Articles Posted in the " Review " Category

  • Rust and Bone

    Jacques Audiard’s latest is a meandering melodrama that finds the emergence of companionship and perhaps love in people broken emotionally and physically. Starring Marion Cotillard alongside relative unknown Matthias Schoenaerts, Rust and Bone is a bruiser of a film that ultimately fails to pack an emotional punch.

  • Girl Model

    A jaw-lockingly sinister look at the side of modelling never really explored by Tyra Banks Co, Girl Model is a sparse but affecting documentary about the under-age beauty business, its victims and its beneficiaries. Director David Redmon does well to keep quiet, leaving it to his subjects to sketch out an deeply worrying world of exploitation and sexualisation.

  • Eaters: Rise Of The Dead

    A lo-fi gross-out horror without charm, wit or scares, Eaters: Rise Of The Dead does at least achieve one accolade: making partaking in a Nazi-zombie invasion seem preferable to watching a lo-fi gross out horror without charm, wit or scares.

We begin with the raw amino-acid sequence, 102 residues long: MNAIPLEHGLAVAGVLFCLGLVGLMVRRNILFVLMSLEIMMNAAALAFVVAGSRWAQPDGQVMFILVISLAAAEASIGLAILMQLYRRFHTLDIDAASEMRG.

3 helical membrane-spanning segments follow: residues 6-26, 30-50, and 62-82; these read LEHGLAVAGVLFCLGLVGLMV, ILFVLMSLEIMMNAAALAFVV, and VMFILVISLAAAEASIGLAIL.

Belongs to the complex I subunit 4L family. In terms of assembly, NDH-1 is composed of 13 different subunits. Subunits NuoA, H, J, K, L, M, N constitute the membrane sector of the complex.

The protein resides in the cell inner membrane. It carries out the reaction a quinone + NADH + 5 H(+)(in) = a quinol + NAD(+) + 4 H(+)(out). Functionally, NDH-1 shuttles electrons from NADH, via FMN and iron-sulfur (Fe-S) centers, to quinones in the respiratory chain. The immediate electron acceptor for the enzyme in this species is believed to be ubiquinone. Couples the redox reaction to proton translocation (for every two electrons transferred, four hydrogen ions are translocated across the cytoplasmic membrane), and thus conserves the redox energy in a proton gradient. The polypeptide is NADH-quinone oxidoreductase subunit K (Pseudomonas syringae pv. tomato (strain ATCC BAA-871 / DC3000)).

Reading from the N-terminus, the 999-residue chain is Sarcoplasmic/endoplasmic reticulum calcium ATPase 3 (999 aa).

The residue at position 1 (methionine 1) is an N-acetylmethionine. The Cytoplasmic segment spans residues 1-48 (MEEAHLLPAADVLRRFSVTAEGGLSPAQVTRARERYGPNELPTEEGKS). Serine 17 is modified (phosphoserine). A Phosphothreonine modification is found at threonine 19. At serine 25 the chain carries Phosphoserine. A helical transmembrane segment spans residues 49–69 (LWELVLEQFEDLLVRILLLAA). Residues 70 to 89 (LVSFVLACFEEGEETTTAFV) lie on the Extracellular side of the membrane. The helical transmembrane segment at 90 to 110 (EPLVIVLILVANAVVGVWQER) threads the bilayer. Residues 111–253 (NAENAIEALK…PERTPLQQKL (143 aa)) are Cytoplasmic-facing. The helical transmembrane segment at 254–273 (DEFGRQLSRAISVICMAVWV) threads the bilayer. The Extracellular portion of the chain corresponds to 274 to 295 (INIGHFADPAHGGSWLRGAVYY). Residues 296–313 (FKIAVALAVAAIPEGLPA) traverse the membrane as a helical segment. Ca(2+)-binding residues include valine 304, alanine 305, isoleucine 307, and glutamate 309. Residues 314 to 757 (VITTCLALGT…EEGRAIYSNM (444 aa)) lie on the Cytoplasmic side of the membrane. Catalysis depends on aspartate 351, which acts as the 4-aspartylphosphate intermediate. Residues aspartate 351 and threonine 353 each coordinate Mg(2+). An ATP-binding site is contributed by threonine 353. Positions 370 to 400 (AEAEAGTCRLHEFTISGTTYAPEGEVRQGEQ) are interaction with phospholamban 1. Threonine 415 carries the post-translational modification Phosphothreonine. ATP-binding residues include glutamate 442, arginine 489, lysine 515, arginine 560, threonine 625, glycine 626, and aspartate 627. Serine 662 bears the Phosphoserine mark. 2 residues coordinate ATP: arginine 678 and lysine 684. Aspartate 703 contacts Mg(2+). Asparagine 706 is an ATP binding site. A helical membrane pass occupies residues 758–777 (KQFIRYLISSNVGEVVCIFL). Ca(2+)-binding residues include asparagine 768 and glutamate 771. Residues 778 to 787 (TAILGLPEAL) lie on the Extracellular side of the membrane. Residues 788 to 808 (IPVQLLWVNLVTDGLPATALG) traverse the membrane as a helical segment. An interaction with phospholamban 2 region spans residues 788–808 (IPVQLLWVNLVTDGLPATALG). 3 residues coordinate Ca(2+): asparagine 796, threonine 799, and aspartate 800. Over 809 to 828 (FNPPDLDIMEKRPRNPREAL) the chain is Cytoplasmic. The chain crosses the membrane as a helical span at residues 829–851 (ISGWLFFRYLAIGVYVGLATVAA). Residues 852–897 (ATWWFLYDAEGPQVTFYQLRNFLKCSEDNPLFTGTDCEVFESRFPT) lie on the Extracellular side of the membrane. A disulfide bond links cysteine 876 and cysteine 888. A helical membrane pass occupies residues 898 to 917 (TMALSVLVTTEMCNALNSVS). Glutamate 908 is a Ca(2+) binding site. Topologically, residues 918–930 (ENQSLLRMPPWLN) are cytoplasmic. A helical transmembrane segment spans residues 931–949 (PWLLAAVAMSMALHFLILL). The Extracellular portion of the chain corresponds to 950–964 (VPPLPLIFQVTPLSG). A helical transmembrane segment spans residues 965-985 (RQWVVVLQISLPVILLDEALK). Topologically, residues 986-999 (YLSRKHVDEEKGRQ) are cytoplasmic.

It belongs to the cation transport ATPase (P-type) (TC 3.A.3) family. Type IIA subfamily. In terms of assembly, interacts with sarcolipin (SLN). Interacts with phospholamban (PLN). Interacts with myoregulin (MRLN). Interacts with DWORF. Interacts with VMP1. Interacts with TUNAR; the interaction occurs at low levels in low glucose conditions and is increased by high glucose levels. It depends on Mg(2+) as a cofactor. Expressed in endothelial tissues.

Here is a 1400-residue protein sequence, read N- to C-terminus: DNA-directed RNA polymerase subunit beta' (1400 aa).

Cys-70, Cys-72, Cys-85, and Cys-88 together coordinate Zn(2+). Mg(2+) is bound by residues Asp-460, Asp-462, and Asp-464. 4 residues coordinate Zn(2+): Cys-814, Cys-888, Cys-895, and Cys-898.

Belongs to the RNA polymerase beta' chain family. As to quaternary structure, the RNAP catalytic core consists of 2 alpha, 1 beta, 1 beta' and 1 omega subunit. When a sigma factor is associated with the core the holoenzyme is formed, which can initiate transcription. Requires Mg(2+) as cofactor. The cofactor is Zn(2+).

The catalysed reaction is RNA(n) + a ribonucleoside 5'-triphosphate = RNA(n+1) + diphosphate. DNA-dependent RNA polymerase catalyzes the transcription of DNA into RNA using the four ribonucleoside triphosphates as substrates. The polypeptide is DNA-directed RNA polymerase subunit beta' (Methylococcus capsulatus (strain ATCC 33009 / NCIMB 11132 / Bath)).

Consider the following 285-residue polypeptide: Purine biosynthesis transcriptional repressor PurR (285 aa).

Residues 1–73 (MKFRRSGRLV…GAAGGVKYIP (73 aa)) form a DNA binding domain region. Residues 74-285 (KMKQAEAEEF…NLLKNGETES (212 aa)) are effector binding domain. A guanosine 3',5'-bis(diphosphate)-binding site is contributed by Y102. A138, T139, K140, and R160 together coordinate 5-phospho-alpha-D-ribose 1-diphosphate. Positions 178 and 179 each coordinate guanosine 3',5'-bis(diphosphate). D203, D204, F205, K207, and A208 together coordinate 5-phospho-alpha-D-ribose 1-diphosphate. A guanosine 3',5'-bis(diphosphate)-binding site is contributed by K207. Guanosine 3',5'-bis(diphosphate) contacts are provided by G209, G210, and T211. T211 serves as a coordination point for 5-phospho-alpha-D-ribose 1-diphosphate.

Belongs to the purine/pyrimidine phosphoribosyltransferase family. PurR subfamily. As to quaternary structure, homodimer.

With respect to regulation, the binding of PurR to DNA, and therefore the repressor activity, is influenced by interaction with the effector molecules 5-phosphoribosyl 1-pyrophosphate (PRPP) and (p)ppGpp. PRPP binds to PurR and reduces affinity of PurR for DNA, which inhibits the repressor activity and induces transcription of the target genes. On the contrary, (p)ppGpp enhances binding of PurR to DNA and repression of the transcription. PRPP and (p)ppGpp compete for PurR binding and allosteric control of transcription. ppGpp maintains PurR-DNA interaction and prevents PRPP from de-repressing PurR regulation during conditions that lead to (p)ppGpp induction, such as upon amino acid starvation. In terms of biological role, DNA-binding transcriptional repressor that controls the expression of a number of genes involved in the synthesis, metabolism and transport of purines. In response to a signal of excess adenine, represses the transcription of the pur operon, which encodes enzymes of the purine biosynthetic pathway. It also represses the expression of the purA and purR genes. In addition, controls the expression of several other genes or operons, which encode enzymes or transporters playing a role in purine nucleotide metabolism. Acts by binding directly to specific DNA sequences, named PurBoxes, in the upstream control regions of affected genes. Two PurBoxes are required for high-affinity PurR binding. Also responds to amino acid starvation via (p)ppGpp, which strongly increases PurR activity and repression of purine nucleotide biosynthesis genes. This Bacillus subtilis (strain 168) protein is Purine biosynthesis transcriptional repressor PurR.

• Monsters

    One-to-watch Gareth Edwards makes his directorial début with Monsters, a micro-budget alien invasion movie that has been garnering (largely) positive reviews and misleading comparisons to last year’s District 9. While Monsters might not live up to the hype, that’s hardly its fault – this is a sweet but uncompromising look at humanity that doesn’t necessarily pander to the popcorn crowd.

  • Megamind 3D

    Having largely dropped the slapstick and pop-culture references for one-off masterpiece How To Train Your Dragon, DreamWorks return to what is ostensibly their comfort zone with Megamind, a post-modern take on a genre previously tapped by rival animation studio Pixar. Mindful of their past mistakes however, Megamind is another animated heavyweight that should have Pixar stand up and take notice.

  • Break Ke Baad

    Bollywood’s answer to 500 Days of Summer attempts to revitalise the romantic comedy genre. Without the charm and poignance of its forebear, however, Break Ke Baad fails to resonate with its audience.

  • The Thorn In The Heart

    With a model railway as our guide, we follow Michel Gondry’s aunt Suzette through a lifetime of anecdotes and relationships. A very personal piece of documentary filmmaking, can The Thorn In The Heart resonate with moviegoers and Gondry alike?

  • The Dinner Party

    A dinner among friends quickly descends into a surreal, nightmarish expose of the darkest human traits in low-budget, high-ambition project The Dinner Party. A great platform for many emerging British talents, the film nevertheless gets rather stuck in its own storyline – leaving an admittedly fabulous soundtrack to do most of the emotional legwork.